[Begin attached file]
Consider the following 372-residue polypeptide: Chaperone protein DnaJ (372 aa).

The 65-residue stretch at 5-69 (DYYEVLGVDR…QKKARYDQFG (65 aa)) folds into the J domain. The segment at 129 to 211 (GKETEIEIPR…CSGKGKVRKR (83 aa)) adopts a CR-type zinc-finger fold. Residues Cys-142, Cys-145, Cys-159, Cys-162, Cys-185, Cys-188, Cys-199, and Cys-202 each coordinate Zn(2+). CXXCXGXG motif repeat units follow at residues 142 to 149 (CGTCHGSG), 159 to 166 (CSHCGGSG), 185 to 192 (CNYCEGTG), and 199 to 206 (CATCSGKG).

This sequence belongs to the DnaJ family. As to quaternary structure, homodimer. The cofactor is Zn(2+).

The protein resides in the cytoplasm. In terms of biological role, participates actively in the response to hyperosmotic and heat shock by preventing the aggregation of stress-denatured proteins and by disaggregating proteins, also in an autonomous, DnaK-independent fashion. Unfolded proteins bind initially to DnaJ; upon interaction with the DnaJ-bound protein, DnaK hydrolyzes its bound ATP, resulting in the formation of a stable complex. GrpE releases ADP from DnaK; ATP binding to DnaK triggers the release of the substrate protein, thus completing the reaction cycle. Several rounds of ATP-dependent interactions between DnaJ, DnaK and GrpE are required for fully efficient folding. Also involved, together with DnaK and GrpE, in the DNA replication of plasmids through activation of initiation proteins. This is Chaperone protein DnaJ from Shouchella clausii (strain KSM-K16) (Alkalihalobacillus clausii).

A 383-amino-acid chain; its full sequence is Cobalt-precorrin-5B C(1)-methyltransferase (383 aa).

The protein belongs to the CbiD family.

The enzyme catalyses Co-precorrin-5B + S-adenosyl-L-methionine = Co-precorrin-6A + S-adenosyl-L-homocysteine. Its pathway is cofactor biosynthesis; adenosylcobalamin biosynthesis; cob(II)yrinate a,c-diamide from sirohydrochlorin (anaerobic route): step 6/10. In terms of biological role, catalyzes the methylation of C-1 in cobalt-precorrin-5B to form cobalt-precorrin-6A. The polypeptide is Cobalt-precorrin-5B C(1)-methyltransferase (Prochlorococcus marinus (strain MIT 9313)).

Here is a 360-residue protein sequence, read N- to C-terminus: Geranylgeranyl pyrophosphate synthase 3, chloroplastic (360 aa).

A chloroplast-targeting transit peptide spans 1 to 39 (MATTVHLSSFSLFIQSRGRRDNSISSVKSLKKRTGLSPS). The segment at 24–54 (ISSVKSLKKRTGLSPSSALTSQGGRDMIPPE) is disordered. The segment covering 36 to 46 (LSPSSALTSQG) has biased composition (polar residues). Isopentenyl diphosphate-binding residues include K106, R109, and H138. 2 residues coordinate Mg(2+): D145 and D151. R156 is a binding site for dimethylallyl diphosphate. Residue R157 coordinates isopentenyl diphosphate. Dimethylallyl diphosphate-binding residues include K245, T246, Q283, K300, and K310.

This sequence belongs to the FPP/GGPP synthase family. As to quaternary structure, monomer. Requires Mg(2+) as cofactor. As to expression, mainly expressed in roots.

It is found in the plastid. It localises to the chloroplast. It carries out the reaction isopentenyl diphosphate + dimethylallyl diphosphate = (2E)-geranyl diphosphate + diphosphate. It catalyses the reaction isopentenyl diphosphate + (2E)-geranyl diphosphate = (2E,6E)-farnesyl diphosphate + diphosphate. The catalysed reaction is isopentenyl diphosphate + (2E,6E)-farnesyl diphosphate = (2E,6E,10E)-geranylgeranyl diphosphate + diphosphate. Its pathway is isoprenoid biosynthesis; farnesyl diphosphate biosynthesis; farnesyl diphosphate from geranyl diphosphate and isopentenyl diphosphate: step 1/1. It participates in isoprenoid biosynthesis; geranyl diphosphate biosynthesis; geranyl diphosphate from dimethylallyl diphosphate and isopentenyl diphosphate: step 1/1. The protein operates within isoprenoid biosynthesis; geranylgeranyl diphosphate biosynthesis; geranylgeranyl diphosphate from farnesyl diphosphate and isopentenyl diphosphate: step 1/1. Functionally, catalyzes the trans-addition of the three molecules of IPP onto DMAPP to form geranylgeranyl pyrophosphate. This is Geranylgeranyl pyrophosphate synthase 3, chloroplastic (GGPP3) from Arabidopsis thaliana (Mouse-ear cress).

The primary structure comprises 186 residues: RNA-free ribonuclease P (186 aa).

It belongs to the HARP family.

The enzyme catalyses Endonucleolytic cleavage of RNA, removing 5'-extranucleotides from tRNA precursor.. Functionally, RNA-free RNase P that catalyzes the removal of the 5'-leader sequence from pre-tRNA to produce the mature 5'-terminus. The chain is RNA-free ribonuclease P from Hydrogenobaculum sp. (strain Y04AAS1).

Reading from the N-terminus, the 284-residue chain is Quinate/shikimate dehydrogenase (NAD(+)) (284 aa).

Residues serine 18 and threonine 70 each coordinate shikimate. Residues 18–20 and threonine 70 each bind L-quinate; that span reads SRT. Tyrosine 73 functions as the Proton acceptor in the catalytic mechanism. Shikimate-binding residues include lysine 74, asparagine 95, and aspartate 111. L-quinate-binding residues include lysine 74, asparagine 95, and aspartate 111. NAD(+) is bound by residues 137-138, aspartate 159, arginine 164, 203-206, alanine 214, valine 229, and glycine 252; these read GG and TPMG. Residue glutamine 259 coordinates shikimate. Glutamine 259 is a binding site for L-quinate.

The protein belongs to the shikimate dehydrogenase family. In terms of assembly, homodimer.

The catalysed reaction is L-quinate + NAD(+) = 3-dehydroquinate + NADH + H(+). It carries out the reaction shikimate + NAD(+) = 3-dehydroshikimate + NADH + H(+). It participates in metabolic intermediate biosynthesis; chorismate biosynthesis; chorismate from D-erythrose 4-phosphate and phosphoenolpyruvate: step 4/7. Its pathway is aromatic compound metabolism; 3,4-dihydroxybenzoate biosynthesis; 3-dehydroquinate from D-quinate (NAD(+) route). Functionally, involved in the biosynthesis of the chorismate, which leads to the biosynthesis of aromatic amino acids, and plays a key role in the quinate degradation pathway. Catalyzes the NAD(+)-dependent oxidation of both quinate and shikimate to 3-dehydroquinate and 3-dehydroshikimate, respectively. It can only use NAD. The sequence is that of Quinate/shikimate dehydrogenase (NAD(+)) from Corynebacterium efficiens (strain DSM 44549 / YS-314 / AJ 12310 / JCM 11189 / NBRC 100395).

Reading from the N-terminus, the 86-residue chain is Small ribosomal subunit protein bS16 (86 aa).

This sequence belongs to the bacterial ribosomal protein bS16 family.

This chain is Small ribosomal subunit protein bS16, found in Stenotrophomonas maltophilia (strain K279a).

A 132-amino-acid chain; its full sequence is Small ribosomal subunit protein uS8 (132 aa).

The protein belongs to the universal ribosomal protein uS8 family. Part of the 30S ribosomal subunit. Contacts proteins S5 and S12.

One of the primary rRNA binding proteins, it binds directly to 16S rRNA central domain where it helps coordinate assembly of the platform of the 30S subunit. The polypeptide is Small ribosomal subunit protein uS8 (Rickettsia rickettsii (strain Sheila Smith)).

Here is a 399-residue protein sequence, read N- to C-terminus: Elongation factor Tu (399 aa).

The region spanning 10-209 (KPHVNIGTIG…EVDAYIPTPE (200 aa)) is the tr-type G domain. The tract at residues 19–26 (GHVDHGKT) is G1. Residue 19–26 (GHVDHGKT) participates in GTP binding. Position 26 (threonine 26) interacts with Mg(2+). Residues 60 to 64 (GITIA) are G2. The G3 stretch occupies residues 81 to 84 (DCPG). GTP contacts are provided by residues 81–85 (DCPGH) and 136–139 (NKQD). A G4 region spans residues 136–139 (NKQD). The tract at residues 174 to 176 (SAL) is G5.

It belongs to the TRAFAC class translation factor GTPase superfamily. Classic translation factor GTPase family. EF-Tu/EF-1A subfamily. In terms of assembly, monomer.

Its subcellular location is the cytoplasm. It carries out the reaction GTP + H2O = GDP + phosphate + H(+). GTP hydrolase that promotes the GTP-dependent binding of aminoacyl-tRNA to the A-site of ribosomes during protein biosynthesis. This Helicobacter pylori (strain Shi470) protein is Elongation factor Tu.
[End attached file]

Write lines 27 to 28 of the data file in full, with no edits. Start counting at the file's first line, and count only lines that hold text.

It belongs to the TRAFAC class translation factor GTPase superfamily. Classic translation factor GTPase family. EF-Tu/EF-1A subfamily. In terms of assembly, monomer.

Its subcellular location is the cytoplasm. It carries out the reaction GTP + H2O = GDP + phosphate + H(+). GTP hydrolase that promotes the GTP-dependent binding of aminoacyl-tRNA to the A-site of ribosomes during protein biosynthesis. This Helicobacter pylori (strain Shi470) protein is Elongation factor Tu.